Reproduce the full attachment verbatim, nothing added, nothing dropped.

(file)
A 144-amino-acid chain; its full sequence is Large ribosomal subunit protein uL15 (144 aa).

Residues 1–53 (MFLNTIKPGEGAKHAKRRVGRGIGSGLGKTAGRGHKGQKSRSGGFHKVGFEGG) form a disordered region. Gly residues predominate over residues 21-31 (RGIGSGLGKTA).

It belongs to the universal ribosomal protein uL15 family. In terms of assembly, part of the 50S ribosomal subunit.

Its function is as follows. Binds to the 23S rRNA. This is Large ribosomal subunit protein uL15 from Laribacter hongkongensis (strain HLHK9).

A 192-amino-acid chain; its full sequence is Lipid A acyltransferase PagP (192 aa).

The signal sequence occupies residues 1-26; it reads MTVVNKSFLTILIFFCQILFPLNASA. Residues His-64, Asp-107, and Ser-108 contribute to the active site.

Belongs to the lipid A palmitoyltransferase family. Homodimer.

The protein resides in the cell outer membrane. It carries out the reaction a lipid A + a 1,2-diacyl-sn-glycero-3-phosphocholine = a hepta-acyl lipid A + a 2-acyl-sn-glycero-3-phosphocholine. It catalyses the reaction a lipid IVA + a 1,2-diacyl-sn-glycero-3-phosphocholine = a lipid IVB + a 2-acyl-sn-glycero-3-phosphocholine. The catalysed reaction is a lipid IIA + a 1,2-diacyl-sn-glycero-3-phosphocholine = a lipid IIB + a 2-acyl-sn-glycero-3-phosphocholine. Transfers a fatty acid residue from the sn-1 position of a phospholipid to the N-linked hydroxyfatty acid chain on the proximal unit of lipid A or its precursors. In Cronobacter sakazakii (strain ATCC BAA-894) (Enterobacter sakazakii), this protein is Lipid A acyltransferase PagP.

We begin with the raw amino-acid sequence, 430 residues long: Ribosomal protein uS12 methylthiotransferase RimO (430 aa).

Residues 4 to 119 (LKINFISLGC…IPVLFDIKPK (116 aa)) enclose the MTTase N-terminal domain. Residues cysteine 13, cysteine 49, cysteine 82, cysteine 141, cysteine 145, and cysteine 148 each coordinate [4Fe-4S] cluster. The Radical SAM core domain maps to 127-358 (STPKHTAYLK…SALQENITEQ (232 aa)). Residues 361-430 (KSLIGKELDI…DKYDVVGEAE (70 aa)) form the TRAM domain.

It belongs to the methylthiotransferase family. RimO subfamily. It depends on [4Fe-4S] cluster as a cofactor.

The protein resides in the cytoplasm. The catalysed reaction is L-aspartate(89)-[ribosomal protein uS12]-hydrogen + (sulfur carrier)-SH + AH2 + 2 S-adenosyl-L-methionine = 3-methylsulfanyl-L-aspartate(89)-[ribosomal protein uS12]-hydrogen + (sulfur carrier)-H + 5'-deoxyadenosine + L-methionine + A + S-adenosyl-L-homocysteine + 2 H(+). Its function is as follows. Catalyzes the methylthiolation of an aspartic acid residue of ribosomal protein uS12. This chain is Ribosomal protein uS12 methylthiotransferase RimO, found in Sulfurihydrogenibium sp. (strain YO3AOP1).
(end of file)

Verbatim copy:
A 144-amino-acid chain; its full sequence is Large ribosomal subunit protein uL15 (144 aa).

Residues 1–53 (MFLNTIKPGEGAKHAKRRVGRGIGSGLGKTAGRGHKGQKSRSGGFHKVGFEGG) form a disordered region. Gly residues predominate over residues 21-31 (RGIGSGLGKTA).

It belongs to the universal ribosomal protein uL15 family. In terms of assembly, part of the 50S ribosomal subunit.

Its function is as follows. Binds to the 23S rRNA. This is Large ribosomal subunit protein uL15 from Laribacter hongkongensis (strain HLHK9).

A 192-amino-acid chain; its full sequence is Lipid A acyltransferase PagP (192 aa).

The signal sequence occupies residues 1-26; it reads MTVVNKSFLTILIFFCQILFPLNASA. Residues His-64, Asp-107, and Ser-108 contribute to the active site.

Belongs to the lipid A palmitoyltransferase family. Homodimer.

The protein resides in the cell outer membrane. It carries out the reaction a lipid A + a 1,2-diacyl-sn-glycero-3-phosphocholine = a hepta-acyl lipid A + a 2-acyl-sn-glycero-3-phosphocholine. It catalyses the reaction a lipid IVA + a 1,2-diacyl-sn-glycero-3-phosphocholine = a lipid IVB + a 2-acyl-sn-glycero-3-phosphocholine. The catalysed reaction is a lipid IIA + a 1,2-diacyl-sn-glycero-3-phosphocholine = a lipid IIB + a 2-acyl-sn-glycero-3-phosphocholine. Transfers a fatty acid residue from the sn-1 position of a phospholipid to the N-linked hydroxyfatty acid chain on the proximal unit of lipid A or its precursors. In Cronobacter sakazakii (strain ATCC BAA-894) (Enterobacter sakazakii), this protein is Lipid A acyltransferase PagP.

We begin with the raw amino-acid sequence, 430 residues long: Ribosomal protein uS12 methylthiotransferase RimO (430 aa).

Residues 4 to 119 (LKINFISLGC…IPVLFDIKPK (116 aa)) enclose the MTTase N-terminal domain. Residues cysteine 13, cysteine 49, cysteine 82, cysteine 141, cysteine 145, and cysteine 148 each coordinate [4Fe-4S] cluster. The Radical SAM core domain maps to 127-358 (STPKHTAYLK…SALQENITEQ (232 aa)). Residues 361-430 (KSLIGKELDI…DKYDVVGEAE (70 aa)) form the TRAM domain.

It belongs to the methylthiotransferase family. RimO subfamily. It depends on [4Fe-4S] cluster as a cofactor.

The protein resides in the cytoplasm. The catalysed reaction is L-aspartate(89)-[ribosomal protein uS12]-hydrogen + (sulfur carrier)-SH + AH2 + 2 S-adenosyl-L-methionine = 3-methylsulfanyl-L-aspartate(89)-[ribosomal protein uS12]-hydrogen + (sulfur carrier)-H + 5'-deoxyadenosine + L-methionine + A + S-adenosyl-L-homocysteine + 2 H(+). Its function is as follows. Catalyzes the methylthiolation of an aspartic acid residue of ribosomal protein uS12. This chain is Ribosomal protein uS12 methylthiotransferase RimO, found in Sulfurihydrogenibium sp. (strain YO3AOP1).